My advice for writing a great dissertation

Dissertations can be tough but there is plenty you can do to avoid a last minute rush

Written by Paddy Duffy


If you are in your final year at college or university, a dissertation is probably looming somewhere in the distance. It can be an intimidating experience writing such an epic piece of work, but it’s also hugely rewarding once it’s all done and dusted. The following tips will help get you through the dreaded dissertation.

It might seem self-explanatory but make sure you pick a title that you’ll really be interested in. You’ll find it much easier to get the right research items if you already have prior knowledge of your subject.

There’s no such thing as spending too much time on research, unless you’re still researching the night before the deadline. Seriously though, if you put aside at least a few weeks in your schedule for reading up before you put pen to paper, then it’ll make it much easier once you do start writing. The level of research you have to do for a dissertation is the main difference between it and a regular assignment, so you’ll need to have a litany of primary sources as well as reading what other people say. That can be pretty exhaustive, so make sure to give yourself plenty of time.

A dissertation is 8,000 – 10,000 words, much longer than any other coursework, so you may get to somewhere around 4,000 words and think “Why the hell aren’t I finished!” Structure is key to writing a dissertation, lay out a definite plan and do one piece at a time. There are times during the dissertation that you’ll wonder if you’ll get out the other side with your soul intact, let alone a good piece of work, so for the sake of your sanity only write a few hundred words at a time.

Start work on your dissertation at the beginning of final year. It is not the type of assignment that can be completed in a week!

There’s so much stock put on your dissertation that it can put the fear of God into you, which to be honest isn’t a bad thing as it gets you working earlier and harder than if it were a regular assignment. If you can possibly submit a draft to your lecturer then do it, it’ll be one of the best things you ever do as you’ll be told plainly where you need improvement. Also, when you’re writing it, try to edit and change as you go along, as it’ll be quicker than mulling over every paragraph at the end. Your thesis tutor is there to help you with this process. Arrange to meet him or her regularly and listen to the advice given.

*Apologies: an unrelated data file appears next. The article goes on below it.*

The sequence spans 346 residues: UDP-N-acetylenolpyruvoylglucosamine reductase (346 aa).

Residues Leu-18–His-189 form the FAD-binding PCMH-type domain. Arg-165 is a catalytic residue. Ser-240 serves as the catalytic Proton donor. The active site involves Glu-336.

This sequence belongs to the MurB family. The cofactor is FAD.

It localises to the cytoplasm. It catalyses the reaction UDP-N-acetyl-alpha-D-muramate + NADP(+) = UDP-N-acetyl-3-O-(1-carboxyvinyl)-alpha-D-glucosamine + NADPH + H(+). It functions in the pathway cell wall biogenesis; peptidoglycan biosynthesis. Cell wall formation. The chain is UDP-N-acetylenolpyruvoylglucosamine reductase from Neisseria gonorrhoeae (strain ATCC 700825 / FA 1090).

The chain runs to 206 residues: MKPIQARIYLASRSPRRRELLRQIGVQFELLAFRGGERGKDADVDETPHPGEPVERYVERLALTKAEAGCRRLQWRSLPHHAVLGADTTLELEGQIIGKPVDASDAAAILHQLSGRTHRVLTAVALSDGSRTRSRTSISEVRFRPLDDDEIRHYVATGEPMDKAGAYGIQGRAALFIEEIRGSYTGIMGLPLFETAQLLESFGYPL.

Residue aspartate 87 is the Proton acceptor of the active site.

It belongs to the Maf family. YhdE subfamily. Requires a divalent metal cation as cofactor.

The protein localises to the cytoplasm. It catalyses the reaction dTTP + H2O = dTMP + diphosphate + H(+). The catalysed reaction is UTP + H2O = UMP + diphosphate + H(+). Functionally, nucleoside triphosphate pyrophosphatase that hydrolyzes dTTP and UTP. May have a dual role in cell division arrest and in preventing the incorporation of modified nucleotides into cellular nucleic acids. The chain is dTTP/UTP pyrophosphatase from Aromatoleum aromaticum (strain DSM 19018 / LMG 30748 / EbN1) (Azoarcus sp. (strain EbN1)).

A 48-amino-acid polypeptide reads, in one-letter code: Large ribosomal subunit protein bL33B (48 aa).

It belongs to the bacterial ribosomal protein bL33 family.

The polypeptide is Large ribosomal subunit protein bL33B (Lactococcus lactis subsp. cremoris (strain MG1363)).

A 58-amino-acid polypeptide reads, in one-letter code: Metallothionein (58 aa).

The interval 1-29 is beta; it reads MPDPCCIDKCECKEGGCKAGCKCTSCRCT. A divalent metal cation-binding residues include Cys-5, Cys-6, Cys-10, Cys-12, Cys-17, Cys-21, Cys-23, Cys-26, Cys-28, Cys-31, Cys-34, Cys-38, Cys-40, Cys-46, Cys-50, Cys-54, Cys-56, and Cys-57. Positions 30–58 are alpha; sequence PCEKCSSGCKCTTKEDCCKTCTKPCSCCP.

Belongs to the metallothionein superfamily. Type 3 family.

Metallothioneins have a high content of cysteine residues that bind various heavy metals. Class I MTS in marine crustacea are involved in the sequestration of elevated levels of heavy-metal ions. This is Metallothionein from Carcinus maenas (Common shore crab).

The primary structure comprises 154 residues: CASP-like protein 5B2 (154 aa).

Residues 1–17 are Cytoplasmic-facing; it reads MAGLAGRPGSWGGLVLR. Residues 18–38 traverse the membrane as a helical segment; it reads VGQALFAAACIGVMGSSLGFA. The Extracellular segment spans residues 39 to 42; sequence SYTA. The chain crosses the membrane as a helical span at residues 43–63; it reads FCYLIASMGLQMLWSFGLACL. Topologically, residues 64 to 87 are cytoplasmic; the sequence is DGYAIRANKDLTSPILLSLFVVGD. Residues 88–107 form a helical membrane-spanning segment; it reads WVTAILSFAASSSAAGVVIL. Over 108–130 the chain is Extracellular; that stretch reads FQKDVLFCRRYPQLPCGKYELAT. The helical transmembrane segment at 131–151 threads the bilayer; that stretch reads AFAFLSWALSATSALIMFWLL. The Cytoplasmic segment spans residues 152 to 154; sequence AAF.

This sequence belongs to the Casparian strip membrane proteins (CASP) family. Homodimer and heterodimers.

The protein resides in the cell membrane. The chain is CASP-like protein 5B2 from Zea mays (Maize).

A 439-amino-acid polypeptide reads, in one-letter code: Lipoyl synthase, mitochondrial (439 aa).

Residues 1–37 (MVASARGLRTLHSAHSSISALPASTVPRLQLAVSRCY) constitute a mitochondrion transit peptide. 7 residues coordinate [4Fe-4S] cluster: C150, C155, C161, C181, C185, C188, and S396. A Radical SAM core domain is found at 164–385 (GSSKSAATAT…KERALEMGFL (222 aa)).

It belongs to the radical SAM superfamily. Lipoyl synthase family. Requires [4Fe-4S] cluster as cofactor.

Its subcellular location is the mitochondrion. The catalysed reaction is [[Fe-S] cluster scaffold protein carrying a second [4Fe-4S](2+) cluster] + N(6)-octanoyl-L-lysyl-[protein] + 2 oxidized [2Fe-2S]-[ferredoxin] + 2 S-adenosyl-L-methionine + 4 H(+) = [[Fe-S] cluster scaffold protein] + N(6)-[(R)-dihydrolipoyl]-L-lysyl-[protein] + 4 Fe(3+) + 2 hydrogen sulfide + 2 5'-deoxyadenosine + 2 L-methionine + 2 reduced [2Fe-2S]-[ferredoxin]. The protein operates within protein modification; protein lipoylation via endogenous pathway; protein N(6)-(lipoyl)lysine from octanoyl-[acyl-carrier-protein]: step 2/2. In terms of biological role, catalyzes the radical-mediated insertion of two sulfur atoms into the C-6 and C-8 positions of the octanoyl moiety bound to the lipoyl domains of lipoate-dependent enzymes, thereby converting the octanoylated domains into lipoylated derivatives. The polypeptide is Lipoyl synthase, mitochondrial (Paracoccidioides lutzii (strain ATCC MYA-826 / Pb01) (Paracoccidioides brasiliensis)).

When it’s all sorted and you’ve made those much-awaited finishing touches, ensure that your masterpiece is well presented, structurally and aesthetically. Have the dissertation bound at a printers and make sure your formatting and paragraphs and the like are all okay. It’s as tedious as hell but make sure your bibliography and footnotes are well presented and your sources easily traced. Check with your department’s style sheet to see how they want them presented, as it can vary from faculty to faculty.

Generally though, the sequence goes:

  •       Author (First name first in footnotes, surname first in bibliography)
  •       Book title, then the following in brackets:
  •       Publishers, Place of Publication, Year of Publication
  •       Page Numbers (where applicable)

Get someone else to read over the final draft and check for typos and grammatical errors. Finally, the dissertation is a long haul but all that hard work will pay off once it’s over. The very best of luck!

Our work is supported by